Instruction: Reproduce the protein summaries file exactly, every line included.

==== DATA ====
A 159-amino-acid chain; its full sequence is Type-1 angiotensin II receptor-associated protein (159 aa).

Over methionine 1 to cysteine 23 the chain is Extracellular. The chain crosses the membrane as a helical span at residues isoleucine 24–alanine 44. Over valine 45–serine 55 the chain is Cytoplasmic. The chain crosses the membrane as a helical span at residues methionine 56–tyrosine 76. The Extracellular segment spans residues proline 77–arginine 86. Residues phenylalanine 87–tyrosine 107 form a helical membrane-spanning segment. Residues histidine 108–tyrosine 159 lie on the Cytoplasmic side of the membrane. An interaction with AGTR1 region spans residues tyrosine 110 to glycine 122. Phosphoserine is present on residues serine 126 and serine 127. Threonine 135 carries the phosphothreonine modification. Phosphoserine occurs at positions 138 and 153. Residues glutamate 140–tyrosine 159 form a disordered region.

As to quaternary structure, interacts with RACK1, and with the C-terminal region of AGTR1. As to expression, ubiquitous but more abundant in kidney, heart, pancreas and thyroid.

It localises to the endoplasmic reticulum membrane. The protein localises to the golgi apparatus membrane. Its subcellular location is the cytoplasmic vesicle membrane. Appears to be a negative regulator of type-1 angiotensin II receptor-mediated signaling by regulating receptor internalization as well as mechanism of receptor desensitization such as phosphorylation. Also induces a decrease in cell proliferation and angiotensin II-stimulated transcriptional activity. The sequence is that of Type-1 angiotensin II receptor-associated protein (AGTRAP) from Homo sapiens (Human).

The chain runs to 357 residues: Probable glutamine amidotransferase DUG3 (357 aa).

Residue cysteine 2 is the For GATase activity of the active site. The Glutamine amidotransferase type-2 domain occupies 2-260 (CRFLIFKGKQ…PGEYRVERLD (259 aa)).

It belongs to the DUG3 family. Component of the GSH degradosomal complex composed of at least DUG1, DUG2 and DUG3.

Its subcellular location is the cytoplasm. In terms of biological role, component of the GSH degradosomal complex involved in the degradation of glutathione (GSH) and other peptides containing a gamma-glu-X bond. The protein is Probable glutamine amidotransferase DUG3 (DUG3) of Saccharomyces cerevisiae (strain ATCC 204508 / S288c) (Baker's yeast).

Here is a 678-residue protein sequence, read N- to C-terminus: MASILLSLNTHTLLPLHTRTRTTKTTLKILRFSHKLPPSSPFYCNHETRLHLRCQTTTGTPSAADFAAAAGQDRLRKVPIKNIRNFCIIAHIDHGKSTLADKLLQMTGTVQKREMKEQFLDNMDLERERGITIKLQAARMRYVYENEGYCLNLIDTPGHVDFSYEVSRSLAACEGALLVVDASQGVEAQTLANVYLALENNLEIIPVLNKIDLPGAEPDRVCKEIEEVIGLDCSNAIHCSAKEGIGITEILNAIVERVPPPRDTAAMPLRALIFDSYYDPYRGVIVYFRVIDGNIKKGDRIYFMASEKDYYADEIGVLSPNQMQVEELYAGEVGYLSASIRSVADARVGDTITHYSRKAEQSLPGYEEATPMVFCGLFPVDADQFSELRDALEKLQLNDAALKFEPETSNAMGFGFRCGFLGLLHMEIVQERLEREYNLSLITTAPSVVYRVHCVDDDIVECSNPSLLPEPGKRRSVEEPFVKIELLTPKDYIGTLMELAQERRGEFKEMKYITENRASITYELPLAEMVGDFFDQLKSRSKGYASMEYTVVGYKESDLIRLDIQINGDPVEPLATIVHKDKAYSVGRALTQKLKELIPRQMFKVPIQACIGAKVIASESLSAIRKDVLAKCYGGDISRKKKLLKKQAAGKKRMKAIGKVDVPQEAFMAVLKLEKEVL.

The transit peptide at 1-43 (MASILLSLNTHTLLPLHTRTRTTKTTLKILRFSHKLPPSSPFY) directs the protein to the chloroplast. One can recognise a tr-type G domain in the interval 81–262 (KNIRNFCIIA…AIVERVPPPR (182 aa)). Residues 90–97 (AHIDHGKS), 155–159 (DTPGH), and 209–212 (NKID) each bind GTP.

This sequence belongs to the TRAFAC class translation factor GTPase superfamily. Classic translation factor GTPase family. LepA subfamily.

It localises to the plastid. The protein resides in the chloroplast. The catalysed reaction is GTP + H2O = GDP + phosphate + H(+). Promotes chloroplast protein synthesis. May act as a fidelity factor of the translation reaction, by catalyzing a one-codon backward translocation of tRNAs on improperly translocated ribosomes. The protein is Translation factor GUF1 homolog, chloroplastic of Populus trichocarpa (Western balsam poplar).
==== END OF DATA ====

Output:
A 159-amino-acid chain; its full sequence is Type-1 angiotensin II receptor-associated protein (159 aa).

Over methionine 1 to cysteine 23 the chain is Extracellular. The chain crosses the membrane as a helical span at residues isoleucine 24–alanine 44. Over valine 45–serine 55 the chain is Cytoplasmic. The chain crosses the membrane as a helical span at residues methionine 56–tyrosine 76. The Extracellular segment spans residues proline 77–arginine 86. Residues phenylalanine 87–tyrosine 107 form a helical membrane-spanning segment. Residues histidine 108–tyrosine 159 lie on the Cytoplasmic side of the membrane. An interaction with AGTR1 region spans residues tyrosine 110 to glycine 122. Phosphoserine is present on residues serine 126 and serine 127. Threonine 135 carries the phosphothreonine modification. Phosphoserine occurs at positions 138 and 153. Residues glutamate 140–tyrosine 159 form a disordered region.

As to quaternary structure, interacts with RACK1, and with the C-terminal region of AGTR1. As to expression, ubiquitous but more abundant in kidney, heart, pancreas and thyroid.

It localises to the endoplasmic reticulum membrane. The protein localises to the golgi apparatus membrane. Its subcellular location is the cytoplasmic vesicle membrane. Appears to be a negative regulator of type-1 angiotensin II receptor-mediated signaling by regulating receptor internalization as well as mechanism of receptor desensitization such as phosphorylation. Also induces a decrease in cell proliferation and angiotensin II-stimulated transcriptional activity. The sequence is that of Type-1 angiotensin II receptor-associated protein (AGTRAP) from Homo sapiens (Human).

The chain runs to 357 residues: Probable glutamine amidotransferase DUG3 (357 aa).

Residue cysteine 2 is the For GATase activity of the active site. The Glutamine amidotransferase type-2 domain occupies 2-260 (CRFLIFKGKQ…PGEYRVERLD (259 aa)).

It belongs to the DUG3 family. Component of the GSH degradosomal complex composed of at least DUG1, DUG2 and DUG3.

Its subcellular location is the cytoplasm. In terms of biological role, component of the GSH degradosomal complex involved in the degradation of glutathione (GSH) and other peptides containing a gamma-glu-X bond. The protein is Probable glutamine amidotransferase DUG3 (DUG3) of Saccharomyces cerevisiae (strain ATCC 204508 / S288c) (Baker's yeast).

Here is a 678-residue protein sequence, read N- to C-terminus: MASILLSLNTHTLLPLHTRTRTTKTTLKILRFSHKLPPSSPFYCNHETRLHLRCQTTTGTPSAADFAAAAGQDRLRKVPIKNIRNFCIIAHIDHGKSTLADKLLQMTGTVQKREMKEQFLDNMDLERERGITIKLQAARMRYVYENEGYCLNLIDTPGHVDFSYEVSRSLAACEGALLVVDASQGVEAQTLANVYLALENNLEIIPVLNKIDLPGAEPDRVCKEIEEVIGLDCSNAIHCSAKEGIGITEILNAIVERVPPPRDTAAMPLRALIFDSYYDPYRGVIVYFRVIDGNIKKGDRIYFMASEKDYYADEIGVLSPNQMQVEELYAGEVGYLSASIRSVADARVGDTITHYSRKAEQSLPGYEEATPMVFCGLFPVDADQFSELRDALEKLQLNDAALKFEPETSNAMGFGFRCGFLGLLHMEIVQERLEREYNLSLITTAPSVVYRVHCVDDDIVECSNPSLLPEPGKRRSVEEPFVKIELLTPKDYIGTLMELAQERRGEFKEMKYITENRASITYELPLAEMVGDFFDQLKSRSKGYASMEYTVVGYKESDLIRLDIQINGDPVEPLATIVHKDKAYSVGRALTQKLKELIPRQMFKVPIQACIGAKVIASESLSAIRKDVLAKCYGGDISRKKKLLKKQAAGKKRMKAIGKVDVPQEAFMAVLKLEKEVL.

The transit peptide at 1-43 (MASILLSLNTHTLLPLHTRTRTTKTTLKILRFSHKLPPSSPFY) directs the protein to the chloroplast. One can recognise a tr-type G domain in the interval 81–262 (KNIRNFCIIA…AIVERVPPPR (182 aa)). Residues 90–97 (AHIDHGKS), 155–159 (DTPGH), and 209–212 (NKID) each bind GTP.

This sequence belongs to the TRAFAC class translation factor GTPase superfamily. Classic translation factor GTPase family. LepA subfamily.

It localises to the plastid. The protein resides in the chloroplast. The catalysed reaction is GTP + H2O = GDP + phosphate + H(+). Promotes chloroplast protein synthesis. May act as a fidelity factor of the translation reaction, by catalyzing a one-codon backward translocation of tRNAs on improperly translocated ribosomes. The protein is Translation factor GUF1 homolog, chloroplastic of Populus trichocarpa (Western balsam poplar).